3. ViiV Healthcare website. Medicines in development. Last accessed on July 30, 2014.
  4. Ford SL, Margolis D, Chen S, Gould E, Spreen W. Plasma and tissue GSK1265744 pharmacokinetics following long-acting parenteral administration in healthy male and female subjects. Abstract presented at: 14th International Workshop on Clinical Pharmacology of HIV Therapy; April 22-24, 2013; Amsterdam, The Netherlands. Abstract O_02. Last accessed on July 30, 2014.
  5. Ford SL, Gould E, Chen S, et al. Effects of Etravirine on the Pharmacokinetics of the Integrase Inhibitor S/GSK1265744. Antimicrob Agents Chemother. 2013 Jan;57(1):277-80. Last accessed on July 30, 2014.
  6. ViiV Healthcare. A Phase IIb, Dose Ranging Study of Oral GSK1265744 in Combination With Nucleoside Reverse Transcriptase Inhibitors for Induction of Human Immunodeficiency Virus -1 (HIV-1) Virologic Suppression Followed by an Evaluation of Maintenance of Virologic Suppression When Oral GSK1265744 is Combined With Oral Rilpivirine in HIV-1 Infected, Antiretroviral Therapy Naive Adult Subjects. In: ClinicalTrials.gov. Bethesda (MD): National Library of Medicine (US). Registered on June 28, 2012. NLM Identifier: NCT01641809. Last accessed on July 30, 2014.
  7. ViiV Healthcare. A Phase IIb Study Evaluating a Long-Acting Intramuscular Regimen of GSK1265744 Plus TMC278 For The Maintenance of Virologic Suppression Following an Induction of Virologic Suppression on an Oral Regimen of GSK1265744 Plus Abacavir/Lamivudine in HIV-1 Infected, Antiretroviral Therapy-Naive Adult Subjects. In: ClinicalTrials.gov. Bethesda (MD): National Library of Medicine (US). Registered on April 17, 2014. NLM Identifier: NCT02120352. Last accessed on July 30, 2014.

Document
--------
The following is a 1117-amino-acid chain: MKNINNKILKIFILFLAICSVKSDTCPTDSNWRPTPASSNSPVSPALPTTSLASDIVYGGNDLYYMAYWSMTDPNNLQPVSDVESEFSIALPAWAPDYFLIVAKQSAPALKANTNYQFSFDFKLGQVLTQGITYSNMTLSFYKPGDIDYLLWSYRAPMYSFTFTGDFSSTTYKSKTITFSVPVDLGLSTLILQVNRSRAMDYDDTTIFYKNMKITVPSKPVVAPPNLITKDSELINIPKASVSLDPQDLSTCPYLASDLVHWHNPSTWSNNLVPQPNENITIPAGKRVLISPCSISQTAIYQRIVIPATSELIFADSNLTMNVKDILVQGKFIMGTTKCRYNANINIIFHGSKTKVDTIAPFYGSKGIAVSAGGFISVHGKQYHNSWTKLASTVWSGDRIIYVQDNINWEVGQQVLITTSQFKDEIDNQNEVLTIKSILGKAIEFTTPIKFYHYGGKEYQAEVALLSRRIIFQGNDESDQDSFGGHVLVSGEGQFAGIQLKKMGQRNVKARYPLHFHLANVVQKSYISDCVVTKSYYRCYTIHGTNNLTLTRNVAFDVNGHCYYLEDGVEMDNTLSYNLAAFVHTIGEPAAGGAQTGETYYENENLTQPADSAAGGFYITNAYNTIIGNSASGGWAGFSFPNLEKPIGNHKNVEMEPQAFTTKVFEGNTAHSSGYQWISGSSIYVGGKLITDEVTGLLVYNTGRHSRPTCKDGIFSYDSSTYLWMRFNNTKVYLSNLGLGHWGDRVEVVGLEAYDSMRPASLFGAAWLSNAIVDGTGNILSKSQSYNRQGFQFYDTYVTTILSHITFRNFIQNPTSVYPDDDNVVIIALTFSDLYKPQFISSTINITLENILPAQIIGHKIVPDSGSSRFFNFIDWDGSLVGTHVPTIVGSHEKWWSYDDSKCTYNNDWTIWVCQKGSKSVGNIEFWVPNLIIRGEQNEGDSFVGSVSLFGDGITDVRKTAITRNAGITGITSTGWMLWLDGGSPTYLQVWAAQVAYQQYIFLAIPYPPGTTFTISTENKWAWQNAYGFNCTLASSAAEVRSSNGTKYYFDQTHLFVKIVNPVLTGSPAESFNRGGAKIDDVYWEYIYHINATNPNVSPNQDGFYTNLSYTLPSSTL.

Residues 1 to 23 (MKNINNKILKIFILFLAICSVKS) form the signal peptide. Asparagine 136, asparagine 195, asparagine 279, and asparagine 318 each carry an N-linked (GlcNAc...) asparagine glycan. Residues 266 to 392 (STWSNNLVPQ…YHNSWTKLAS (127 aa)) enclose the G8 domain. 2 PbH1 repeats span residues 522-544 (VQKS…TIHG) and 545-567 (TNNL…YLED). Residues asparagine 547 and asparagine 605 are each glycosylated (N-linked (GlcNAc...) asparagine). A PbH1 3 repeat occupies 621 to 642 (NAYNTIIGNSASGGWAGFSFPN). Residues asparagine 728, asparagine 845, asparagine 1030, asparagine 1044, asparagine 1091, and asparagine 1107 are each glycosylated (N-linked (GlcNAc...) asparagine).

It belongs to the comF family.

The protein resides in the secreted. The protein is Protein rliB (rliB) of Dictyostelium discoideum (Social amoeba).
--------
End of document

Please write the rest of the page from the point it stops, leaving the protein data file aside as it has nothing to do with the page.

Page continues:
8. National Institutes of Health (NIH). NIH Clinical Research Trials and You. Last accessed on July 30, 2014.
  9. Margolis D, Brinson C, Eron J, et al. 744 and Rilpivirine as Two-Drug Oral Maintenance Therapy: LAI116482 (LATTE) Week 48 Results. Abstract presented at: 21st Conference on Retroviruses and Opportunistic Infections (CROI); March 3-6, 2014; Boston, MA. Abstract 91LB. Last accessed on July 30, 2014.
  10. Margolis D, Bhatti L, Smith G, et al. Once-daily Oral GSK1265744 (GSK744) as Part of Combination Therapy in Antiretroviral Naïve Adults: 24-week Safety and Efficacy Results from the LATTE Study (LAI116482). Abstract presented at: 14th European AIDS Conference; October 16-19, 2013; Brussels, Belgium. Abstract PS7/1. Last accessed on July 30, 2014.
  11. ViiV Healthcare. A Phase IIa Study to Evaluate the Safety, Tolerability and Acceptability of Long Acting Injections of the HIV Integrase Inhibitor, GSK1265744, in HIV Uninfected Men (ECLAIR). In: ClinicalTrials.gov. Bethesda (MD): National Library of Medicine (US). Registered on February 27, 2014. NLM Identifier: NCT02076178. Last accessed on July 30, 2014.
  12. National Institute of Allergy and Infectious Diseases (NIAID). A Phase IIa Study to Evaluate the Safety, Tolerability and Pharmacokinetics of the Investigational Injectable HIV Integrase Inhibitor, GSK1265744, in HIV-uninfected Men and Women. In: ClinicalTrials.gov. Bethesda (MD): National Library of Medicine (US). Registered on June 27, 2014. NLM Identifier: NCT02178800. Last accessed on July 30, 2014.
  13. Hankins C. Pre-Exposure Prophylaxis: state-of-the-art and roll-out. Slides presented at: 8th International Workshop on HIV Treatment, Pathogenesis and Prevention Research in Resource-Poor Settings (INTEREST); May 5-9, 2014; Lusaka, Zambia. Last accessed onJuly 30, 2014.
  14. Margolis DA, Brinson CC, Eron JJ, et al. 744 and Rilpivirine as Two-Drug Oral Maintenance Therapy: LAI116482 (LATTE) Week 48 Results. 21st Conference on Retroviruses and Opportunistic Infections (CROI); March 3-6, 2014; Boston, MA. Levin: Conference Reports for National AIDS Treatment Advocacy Project (NATAP); 2014. Last accessed on July 30, 2014.
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This article was provided by AIDSinfo. Visit the AIDSinfo website to find out more about their activities and publications.
 
See Also
More on HIV Medications
Other Integrase Inhibitors